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Name: yje
Status: N/a
Age: N/A
Location: N/A
Country: N/A
Date: Around 1993

How is it that light from a laser can travel in a small glass fiber for many miles without regeneration of the original signal?

Light may be conveyed down a length of a glass fiber via a process called total internal reflection. Suppose a beam of light is traveling in material A and strikes an interface between this material and another material B, where these two materials have different indices of refraction. Imagine a line at right angles to the interface passing through the point where the beam hits. The angle between this line and the beam is called the angle of incidence.If this angle is 0 degrees, all of the beam is transmitted & none is reflected. Now suppose the light source is moved so that the beam strikes more and more obliquely, then the amount of beam transmitted decreases, and more and more of it is reflected. If B's index of refraction is smaller than A's, we will eventually reach an angle of incidence called the critical angle at which all of the beam is reflected and none transmitted. This is total internal reflection. If the angle of incidence is further increased, the total reflection persists. This is what happens inside the glass fiber. The beam enters traveling approximately straight down the fiber. If there is a not-too-abrupt bend in the fiber, the beam will hit the fiber's inside wall (a glass-air interface) at a large angle of incidence and be totally reflected. This may occur thousands of times per meter of fiber. And this can be done with ordinary light as well as with laser light. Laser light works better because all parts of its beam start out traveling in essentially the same direction. Even if it is collimated, a "beam" of ordinary light will enter the fiber with some range of directions; some of the beam will not totally reflect, so some light is transmitted through the walls and is lost.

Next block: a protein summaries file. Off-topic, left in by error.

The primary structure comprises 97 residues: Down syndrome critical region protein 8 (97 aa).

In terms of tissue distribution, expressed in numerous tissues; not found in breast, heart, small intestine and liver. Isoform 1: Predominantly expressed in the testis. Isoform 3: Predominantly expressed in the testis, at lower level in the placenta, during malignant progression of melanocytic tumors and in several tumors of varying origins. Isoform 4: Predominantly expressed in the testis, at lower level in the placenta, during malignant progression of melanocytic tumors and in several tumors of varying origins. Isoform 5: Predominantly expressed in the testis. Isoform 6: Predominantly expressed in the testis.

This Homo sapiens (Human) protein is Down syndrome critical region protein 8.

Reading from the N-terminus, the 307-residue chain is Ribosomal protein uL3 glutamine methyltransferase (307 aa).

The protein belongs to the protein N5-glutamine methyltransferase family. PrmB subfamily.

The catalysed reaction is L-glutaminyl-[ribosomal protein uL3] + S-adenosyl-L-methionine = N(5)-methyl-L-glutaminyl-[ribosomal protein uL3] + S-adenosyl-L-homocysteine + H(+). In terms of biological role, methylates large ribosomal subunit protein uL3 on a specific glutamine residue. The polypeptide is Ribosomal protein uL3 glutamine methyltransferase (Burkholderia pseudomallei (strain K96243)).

R.C. Winther

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